"State 'evaluating' audit possibility for New Hartford" reads the O-D Headline. We can only hope that an audit comes through. While the local media just recently seems to have taken an interest in what might be going on behind closed doors in New Hartford, those of us following the day-to-day action know that things have not been right for years.
Republican council members Christine Krupa and David Reynolds did not directly address the Comptroller’s Office comments in their e-mailed responses to the O-D’s questions.
Krupa said the town’s fiscal problems related directly to the elimination of the town comptroller’s position in 2001.
“I believe that each member of the current Town Board recognizes the need for an experienced municipal finance person, and will ensure that we have one on the payroll, should that particular qualification be absent in the next town supervisor,” she said in an e-mail.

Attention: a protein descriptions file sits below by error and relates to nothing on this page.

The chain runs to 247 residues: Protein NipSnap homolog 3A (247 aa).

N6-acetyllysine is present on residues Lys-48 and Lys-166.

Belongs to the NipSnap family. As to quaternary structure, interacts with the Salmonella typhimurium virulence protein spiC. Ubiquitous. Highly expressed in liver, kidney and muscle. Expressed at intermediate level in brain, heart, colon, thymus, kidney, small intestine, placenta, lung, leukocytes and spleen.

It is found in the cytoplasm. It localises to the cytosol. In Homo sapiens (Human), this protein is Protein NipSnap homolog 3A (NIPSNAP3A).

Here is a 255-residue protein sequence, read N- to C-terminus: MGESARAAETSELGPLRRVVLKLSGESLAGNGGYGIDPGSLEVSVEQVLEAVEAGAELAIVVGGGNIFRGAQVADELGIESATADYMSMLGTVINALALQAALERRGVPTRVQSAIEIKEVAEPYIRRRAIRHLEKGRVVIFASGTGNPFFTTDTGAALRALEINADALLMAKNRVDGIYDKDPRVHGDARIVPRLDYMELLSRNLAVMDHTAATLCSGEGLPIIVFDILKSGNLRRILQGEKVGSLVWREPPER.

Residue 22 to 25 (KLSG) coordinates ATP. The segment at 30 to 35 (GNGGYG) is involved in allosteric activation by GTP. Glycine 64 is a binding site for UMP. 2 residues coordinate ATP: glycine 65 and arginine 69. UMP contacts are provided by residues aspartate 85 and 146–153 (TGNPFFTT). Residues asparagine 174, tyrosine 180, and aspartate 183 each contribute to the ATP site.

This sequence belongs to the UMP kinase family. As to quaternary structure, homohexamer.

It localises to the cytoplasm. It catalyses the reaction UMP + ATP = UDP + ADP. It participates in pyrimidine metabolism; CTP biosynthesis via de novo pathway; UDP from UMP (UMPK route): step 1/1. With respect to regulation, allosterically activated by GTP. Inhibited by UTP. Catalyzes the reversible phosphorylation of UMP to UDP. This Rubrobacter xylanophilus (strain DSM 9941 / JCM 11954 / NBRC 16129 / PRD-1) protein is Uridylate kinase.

No, Ms. Krupa. NH's fiscal problems have nothing to do with eliminating a comptroller ... because NH's problems are way beyond fiscal.
NH had the best financial "advice" that money could buy -- to the tune of about $150,000. Taxpayers still don't know what they got for this expenditure . . . . and we still see the fiscal problems.
What about The Hartford Building somehow being approved by the Business Park review board when the building was located outside the Business Park? A comptroller would have nothing to do with that decision . . . but someone obviously benefited from the decision.
What about all the storm water problems that seem to plague the Town in areas of new developments? A comptroller would have nothing to do with those either ... but some people obviously were benefited when these developments were approved with insufficient storm water mitigation ... while others have been injured.
And why did the Town Board close the Storm Water Management Group's meetings to the public right after someone started asking questions why Taxpayers were being required to fix problems that were traceable to specific developments?
No, Ms. Krupa. NH's fiscal (and other) problems have nothing to do with eliminating a comptroller. Rather, they are the result of a government that has become arrogant and corrupt.